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About Belal Galal

Belal is a full stack Java EE Developer with a good grasp of key skills like Analysis, Architecture and System Administration. He worked in different scale projects in a variety of domains such as inventory management, aerospace, finance, banking and telecom.

Bidirectional relationship with Jackson in REST web services in WildFly

This is an example for a Bidirectional relationship between Java entities in a REST web service with the Jackson API.

  1. Assume we have a bidirectional relationship between two entities Parent and Child.
     
     
     
     
     
     
     
    bidirectional_relationship_tables

  2. Using MySQL workbench to generate the SQL schema file for this two tables.
    DROP SCHEMA IF EXISTS `bidirectional_schema` ;
    CREATE SCHEMA IF NOT EXISTS `bidirectional_schema` DEFAULT CHARACTER SET utf8 ;
    USE `bidirectional_schema` ;
    
    -- -----------------------------------------------------
    -- Table `bidirectional_schema`.`PARENT`
    -- -----------------------------------------------------
    DROP TABLE IF EXISTS `bidirectional_schema`.`PARENT` ;
    
    CREATE  TABLE IF NOT EXISTS `bidirectional_schema`.`PARENT` (
      `PARENT_ID` INT NOT NULL ,
      `PARENT_CONTENT` VARCHAR(45) NULL ,
      PRIMARY KEY (`PARENT_ID`) )
    ENGINE = InnoDB;
    
    -- -----------------------------------------------------
    -- Table `bidirectional_schema`.`CHILD`
    -- -----------------------------------------------------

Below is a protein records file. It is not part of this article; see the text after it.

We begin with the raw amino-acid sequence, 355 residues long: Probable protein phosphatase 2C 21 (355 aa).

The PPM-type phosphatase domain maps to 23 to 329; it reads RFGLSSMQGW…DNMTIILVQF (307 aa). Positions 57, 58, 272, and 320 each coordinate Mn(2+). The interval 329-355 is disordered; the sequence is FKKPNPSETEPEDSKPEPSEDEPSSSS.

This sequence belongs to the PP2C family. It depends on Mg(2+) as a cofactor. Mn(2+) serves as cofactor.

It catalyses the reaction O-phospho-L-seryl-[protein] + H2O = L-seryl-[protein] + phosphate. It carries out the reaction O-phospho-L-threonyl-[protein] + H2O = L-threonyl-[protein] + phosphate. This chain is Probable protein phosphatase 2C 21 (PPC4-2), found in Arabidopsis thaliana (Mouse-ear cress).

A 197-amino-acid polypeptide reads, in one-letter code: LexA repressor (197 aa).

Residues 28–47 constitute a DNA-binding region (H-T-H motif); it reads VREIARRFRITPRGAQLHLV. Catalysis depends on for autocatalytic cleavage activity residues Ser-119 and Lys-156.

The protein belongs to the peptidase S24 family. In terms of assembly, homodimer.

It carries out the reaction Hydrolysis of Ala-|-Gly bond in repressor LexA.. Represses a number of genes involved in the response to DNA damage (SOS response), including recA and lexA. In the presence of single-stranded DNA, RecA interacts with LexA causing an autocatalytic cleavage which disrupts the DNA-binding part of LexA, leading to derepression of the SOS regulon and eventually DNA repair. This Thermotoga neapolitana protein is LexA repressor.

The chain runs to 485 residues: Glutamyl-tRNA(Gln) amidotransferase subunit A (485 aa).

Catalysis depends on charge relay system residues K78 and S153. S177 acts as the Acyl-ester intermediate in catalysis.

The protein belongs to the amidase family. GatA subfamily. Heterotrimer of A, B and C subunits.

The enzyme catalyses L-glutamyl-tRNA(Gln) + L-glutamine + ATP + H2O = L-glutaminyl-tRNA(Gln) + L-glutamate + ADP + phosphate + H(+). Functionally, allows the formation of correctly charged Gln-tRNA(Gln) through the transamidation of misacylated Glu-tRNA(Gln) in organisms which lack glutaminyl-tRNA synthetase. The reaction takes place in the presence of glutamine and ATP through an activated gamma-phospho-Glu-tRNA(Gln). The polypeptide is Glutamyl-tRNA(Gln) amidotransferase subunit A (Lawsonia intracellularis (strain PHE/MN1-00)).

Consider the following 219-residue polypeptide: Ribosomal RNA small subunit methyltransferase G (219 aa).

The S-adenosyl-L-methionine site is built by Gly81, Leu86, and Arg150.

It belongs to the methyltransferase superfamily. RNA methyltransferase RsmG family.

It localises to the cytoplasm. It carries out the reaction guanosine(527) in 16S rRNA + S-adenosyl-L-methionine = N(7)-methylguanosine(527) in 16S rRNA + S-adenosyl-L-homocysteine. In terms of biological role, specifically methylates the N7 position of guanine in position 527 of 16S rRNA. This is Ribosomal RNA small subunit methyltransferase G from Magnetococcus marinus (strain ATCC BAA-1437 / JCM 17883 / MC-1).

DROP TABLE IF EXISTS `bidirectional_schema`.`CHILD` ;
    
    CREATE  TABLE IF NOT EXISTS `bidirectional_schema`.`CHILD` (
      `CHILD_ID` INT NOT NULL ,
      `CHILD_CONTENT` VARCHAR(45) NULL ,
      `PARENT_PARENT_ID` INT NOT NULL ,
      PRIMARY KEY (`CHILD_ID`) ,
      INDEX `fk_CHILD_PARENT_idx` (`PARENT_PARENT_ID` ASC) ,
      CONSTRAINT `fk_CHILD_PARENT`
        FOREIGN KEY (`PARENT_PARENT_ID` )
        REFERENCES `bidirectional_schema`.`PARENT` (`PARENT_ID` )
        ON DELETE NO ACTION
        ON UPDATE NO ACTION)
    ENGINE = InnoDB;
  3. Then we will insert some data to those two tables through this insert statements:
    INSERT INTO `bidirectional_schema`.`parent` (`PARENT_ID`, `PARENT_CONTENT`) VALUES ('1', 'First Parent');
    INSERT INTO `bidirectional_schema`.`child` (`CHILD_ID`, `CHILD_CONTENT`, `PARENT_PARENT_ID`) VALUES ('1', 'First Child', '1');
    INSERT INTO `bidirectional_schema`.`child` (`CHILD_ID`, `CHILD_CONTENT`, `PARENT_PARENT_ID`) VALUES ('2', 'Second Child', '1');
  4. The Maven dependencies for the Jackson API that are required for this example.
    <dependency>
     <groupid>com.fasterxml.jackson.core</groupid>
     <artifactid>jackson-annotations</artifactid>
     <version>2.5.2</version>
    </dependency>
    <dependency>
     <groupid>com.fasterxml.jackson.core</groupid>
     <artifactid>jackson-core</artifactid>
     <version>2.5.2</version>
    </dependency>
    <dependency>
     <groupid>com.fasterxml.jackson.core</groupid>
     <artifactid>jackson-databind</artifactid>
     <version>2.5.2</version>
    </dependency>

    Also, you can pick up your required Java EE dependencies from this link: https://wikis.oracle.com/display/GlassFish/Java+EE+7+Maven+Coordinates

  5. Using Eclipse to generate Entities from the above tables. File -> New -> Other, then from the wizard choose JPA Entities from Tables. A wizard will show up to create a connection to the schema that’s already created. Then select the two tables child and parent. Finally make sure that the “List generated classes in persistence.xml”.

    bidirectional_relationship_entities_generation_1

    You can proceed and follow the default settings but I chose the mapping settings as bellow:

    bidirectional_relationship_entities_generation_2

  6. There is nothing fancy about the persistence.xml. But there are two points to consider. First, I didn’t specify the persistence provider as I tend to use WildFly so the application will use the default persistence provider which is Hibernate. Second, I created a datasource on WildFly so that it can be used to connect to our schema. Thirds, I used EclipseLink that’s why I’m using this JPA provider org.eclipse.persistence.jpa.PersistenceProvider. Check this post to point WildFly to EclipseLink.